Sevcik's Blog

A year in Cairo Egypt

Wednesday, January 25, 2006

a lesson for life

This has been a week of growing and learning for me.

The incident
The school week began early Monday morning when Dick and I taxied our way into St. Andrews and found ourselves bombarded with over 40 adult refugees who game looking for money. Apparently word got out that St. Andrew's was giving out $300 is US bills and a blanket to anyone who showed up. Not true. As the hour went on, more and more people were showing up and in the end Dick shooed everyone away and no one got help. For the rest of the day (and most of Tuesday) Dick, John, and a couple others stayed at the closed gate to make sure only students and staff were allowed inside the compound. I went out for lunch at one point and saw a good hundred refugees just hanging around, waiting, even though Atia at the gate told them they must leave.

My Reaction
At first I was really upset. I mean, these people need HELP, and they need help NOW! We have the means to help, so why don't we? But, as the day went on I could understand Dick's wisdom in making everyone leave. Let me back up. See, last Wednesday I held a teacher's meeting, and I told the staff we have some money from AMERA so they should invite people to come in for financial help. The next morning a good 30 people came in, so Dick and Matthew spent the majority of the day interviewing most of them and handing out aid. Also, one of my teachers brought a list of his tribal members who were just let out of jail and have nothing because they lost it all at the park. Dick agreed to help the people on the list. Thing is, news travels fast in Sudanese circles, so when one person comes to get help, 10 more will show up the next day, so on and so forth. Hense the situation Monday morning. It's such a disaster, because we need to help people, but once we help one we need to help literally thousands. (Another example; after the demonstration breakup, one refugee school opened their doors to 200 people, but a couple thousand showed up and eventually they had to shut it all down.) There are problems with mob mentality and security and desperation and everything. We can't just open our doors, because it would be absolute chaos, and we have a school and church to take care of. Also, we have to be careful with the police, because they can shut down the school if they want. So, we have to keep a low profile.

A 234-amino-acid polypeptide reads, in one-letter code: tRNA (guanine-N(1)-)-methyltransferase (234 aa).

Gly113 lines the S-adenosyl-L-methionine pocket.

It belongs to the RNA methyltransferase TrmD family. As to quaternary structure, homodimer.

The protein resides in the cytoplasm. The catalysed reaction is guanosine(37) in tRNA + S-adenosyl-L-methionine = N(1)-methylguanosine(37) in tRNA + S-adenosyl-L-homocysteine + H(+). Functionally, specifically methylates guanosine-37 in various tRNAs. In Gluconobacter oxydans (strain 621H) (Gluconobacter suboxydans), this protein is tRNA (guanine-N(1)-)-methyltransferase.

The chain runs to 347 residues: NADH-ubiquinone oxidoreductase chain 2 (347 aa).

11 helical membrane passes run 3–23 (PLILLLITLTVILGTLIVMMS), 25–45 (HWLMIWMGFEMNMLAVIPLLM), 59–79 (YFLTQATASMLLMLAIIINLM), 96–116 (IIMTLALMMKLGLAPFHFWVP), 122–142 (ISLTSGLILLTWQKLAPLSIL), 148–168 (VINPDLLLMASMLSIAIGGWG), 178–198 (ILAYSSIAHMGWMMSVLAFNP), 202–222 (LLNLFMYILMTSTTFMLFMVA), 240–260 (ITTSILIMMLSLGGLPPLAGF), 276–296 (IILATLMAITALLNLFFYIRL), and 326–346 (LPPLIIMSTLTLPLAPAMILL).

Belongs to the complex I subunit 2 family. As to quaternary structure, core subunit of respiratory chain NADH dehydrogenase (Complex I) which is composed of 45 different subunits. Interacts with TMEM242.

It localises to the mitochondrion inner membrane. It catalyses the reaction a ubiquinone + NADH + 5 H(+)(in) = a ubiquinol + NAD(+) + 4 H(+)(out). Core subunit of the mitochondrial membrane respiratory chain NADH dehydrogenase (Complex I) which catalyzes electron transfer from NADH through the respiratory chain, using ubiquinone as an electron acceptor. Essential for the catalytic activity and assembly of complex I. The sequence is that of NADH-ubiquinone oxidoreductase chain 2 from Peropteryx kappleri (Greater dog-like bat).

What did I learn?
First of all, I'm a people-pleaser. I've always known this, and I've managed to find a good balance in life where I want to serve others while also not sacrificing myself. But, so often I come up with grandiose ideas and jump right into something with passion and energy. I don’t always look to the future to see what the outcomes might be. In my personal life I have really improved on this, but I need to think about it in this job as well. I think part of me just wants it all to “just work” since we are here to help people and we can do just that. So, we should do it! But, like anything else, it isn’t immediate, even when I want it to be. There is a system to it, and order, and organization. This experience is helping me appreciate so many NGOs, with their red-tape and hoops and all. There is a good reason for such categorizing, ordering, classifying, and regulation.